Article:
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Consumer Reports Pits Toyota RAV4 vs. Honda CR-V - Which Wins Big?

America’s most respected consumer publication compares the Toyota RAV4 to the Honda CR-V, and the winner was clear.

Torque News prides itself on its win-win comparisons of two similar vehicles from different brands. In our comparisons, we highlight the differences that a shopper may want to know about so they can make their own choice between two similar vehicles. Not Consumer Reports. They take the gloves off and anoint one vehicle better than the other. They just compared the 2017 Toyota RAV4 and the 2016 Honda CR-V*, on sale now, and called the Toyota RAV4 the clear winner. Here’s why.

Consumer Reports finds that the RAV4 and CR-V are basically identical regarding acceleration. The two match up well in terms of fuel economy (24 MPG) and also interior space and exterior dimensions. Like all good auto-testing groups, Consumer Reports (CR) found that the real difference comes when the vehicles are driven back to back in the real world.

Let’s start with the strengths of the CR-V. CR found that it is much easier to get a power seat in a CR-V than in a RAV4. That is something we have pointed out in our comparisons and tests of the RAV4 as well. Almost every rival has a power seat in the mid-trims, but Toyota stubbornly leaves that for just its top trim. CR also found that the Honda had easier to fold rear seats. CR also found more variety in the prices of the Honda CR-V. Toyota uses more rigid tiers of amenities. At the top of the trims, CR felt the Honda CR-V may be slightly less expensive.

So where did the RAV4 shine? First and foremost, in its six-speed transmission. CR found the Honda’s CVT transmission less familiar and noisier. Road noise was also an issue for the CR-V. While it is trending stiffer, the RAV4 got more compliant in its last refresh.

Two things Toyota included tipped the balance of value in CR’s evaluation. First, Toyota now offers forward collision prevention on all trims at no added cost. Honda only adds it to certain top trims. That means lower trims of the RAV4 have a safety advantage as well. Also, Toyota’s RAV4 comes with two full years of included maintenance. Not so with the Honda.

The last advantage for Toyota came from Consumer Reports’ reliability data. The RAV4 has proven more reliable than the CR-V according to consumer surveys compiled by CR. In the end, it wasn't that close. The 2017 Toyota RAV4 won by a score of 76 to 69.

*The 2017 Toyota RAV4 is on sale now. At the time of Consumer Reports' comparison Honda had not released details to the press on the 2017 Model Year CR-V. Presently, the 2016 model year is on sale.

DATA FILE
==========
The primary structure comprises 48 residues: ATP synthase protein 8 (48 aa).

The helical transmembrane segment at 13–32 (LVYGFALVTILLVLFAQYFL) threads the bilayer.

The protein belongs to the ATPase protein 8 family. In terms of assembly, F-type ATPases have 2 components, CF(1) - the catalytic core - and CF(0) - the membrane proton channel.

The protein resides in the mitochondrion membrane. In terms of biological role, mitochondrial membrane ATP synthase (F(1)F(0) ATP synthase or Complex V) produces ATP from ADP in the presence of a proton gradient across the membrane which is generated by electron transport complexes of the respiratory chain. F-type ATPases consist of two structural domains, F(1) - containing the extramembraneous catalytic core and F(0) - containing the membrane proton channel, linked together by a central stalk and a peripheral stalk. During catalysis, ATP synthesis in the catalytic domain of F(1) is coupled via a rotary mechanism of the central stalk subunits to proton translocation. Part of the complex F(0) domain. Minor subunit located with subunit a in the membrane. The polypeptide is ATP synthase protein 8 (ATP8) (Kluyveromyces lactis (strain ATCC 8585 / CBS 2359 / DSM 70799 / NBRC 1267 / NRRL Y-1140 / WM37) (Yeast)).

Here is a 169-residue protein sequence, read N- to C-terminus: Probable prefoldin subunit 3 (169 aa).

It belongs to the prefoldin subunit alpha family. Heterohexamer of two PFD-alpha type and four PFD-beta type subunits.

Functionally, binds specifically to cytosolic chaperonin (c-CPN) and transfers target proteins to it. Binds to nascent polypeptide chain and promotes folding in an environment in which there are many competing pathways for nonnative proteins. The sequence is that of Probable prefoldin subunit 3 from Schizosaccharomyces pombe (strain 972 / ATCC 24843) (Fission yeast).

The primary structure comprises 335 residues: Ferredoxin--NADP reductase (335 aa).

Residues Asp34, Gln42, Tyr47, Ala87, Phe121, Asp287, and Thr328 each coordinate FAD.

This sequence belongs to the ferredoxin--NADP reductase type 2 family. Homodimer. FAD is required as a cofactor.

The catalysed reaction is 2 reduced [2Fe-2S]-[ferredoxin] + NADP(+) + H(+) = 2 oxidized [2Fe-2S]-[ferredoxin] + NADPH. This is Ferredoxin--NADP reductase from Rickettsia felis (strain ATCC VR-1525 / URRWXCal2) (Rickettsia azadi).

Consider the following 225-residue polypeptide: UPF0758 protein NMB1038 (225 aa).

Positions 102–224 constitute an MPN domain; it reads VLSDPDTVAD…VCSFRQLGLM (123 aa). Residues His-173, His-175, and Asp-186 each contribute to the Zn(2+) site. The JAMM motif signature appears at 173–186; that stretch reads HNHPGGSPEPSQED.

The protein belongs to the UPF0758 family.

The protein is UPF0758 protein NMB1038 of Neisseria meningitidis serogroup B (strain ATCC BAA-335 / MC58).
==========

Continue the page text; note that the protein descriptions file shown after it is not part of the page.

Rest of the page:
Consumer Reports is subscription-only. Look for the full comparison by using your on-line account or in an upcoming print edition.

Image by Philip Ruth. Used with permission. Not for reproduction.


tim gatton (not verified)    September 27, 2016 - 12:47PM

Not only is reliability higher, but having actually WORKED on both, I find the RAV to be much easier to work on (have to take off the right front tire to get to the oil filter on a CRV ... wow).. Plus, there are TONS of on line videos showing how to do pretty much anything with a RAV.

Joseph Mike (not verified)    September 27, 2016 - 12:53PM

Incorrect article. Consumer report compared a 2017 RAV4 vs 2016 CR-V. Quote from the article below.

"Because the CR-V is an older design that is well into its model cycle and the 2017s arrive this fall, the leftover 2016 models have a good deal of negotiating room based on a recent Consumer Reports analysis of transaction prices. The loftier asking price for the RAV4 reflects that it has more shelf life left."

Parks McCants    September 27, 2016 - 1:45PM

In an apples to apples comparison, It's closer than you think. We know that a larger and more refined CR-V will come off the production line for model year 2017, superior to RAV4 in fuel efficiency, new found turbo-power, and standard HondaWatch active safety features across the lineup. The "who's on first, who's on second" game will continue between Honda and Toyota, both winners in the compact SUV, crossover game. We could easily throw Kia and Mazda into this competition. All 4 makers come to the segment with viable contenders. However, when the hype clears, CR-V remains the #1 seller in the compact crossover segment. When we look to the total package that is CR-V, Honda takes this competition with standard feature value.

Dan (not verified)    October 1, 2016 - 12:09PM

In reply to by Parks McCants

"CR-V will come off the production line for model year 2017, superior to RAV4 in fuel efficiency, new found turbo-power, and standard HondaWatch active safety features across the lineup." The Hybrid offered in the Rav4 will stack up nicely with better MPG and increased power over the gas model. Both will continue to be Good competitors. I imagine Honda will adopt something similar to Toyota's Blind spot monitoring system too, I do not car for Honda's the way it sits now.

Pam (not verified)    September 27, 2016 - 9:05PM

This is silly comparing a 2017 RAV and the 5th year of this CR-V (2016). The 2017 CR-V will bring an all new body style with many new features. Hold on tight to your winners cap Toyota, it will soon be blown away.

Mike (not verified)    September 29, 2016 - 6:01PM

The Rav4 has been using the same 6 SPD automatic with their PGM-FI 2.5L for how many years? This is the same model as the 2016, it's just a refresh. Real world driving says otherwise about the fuel economy as well, having personally driven both. Not to mention the lower power offered in the Rav4. The only thing I really found as a stand out feature was the memory power tailgate, I don't even think the birds eye view camera was executed well as everything seems as it is on an angle. The 2017 CRV will blow this refreshed Rav4 out of the water.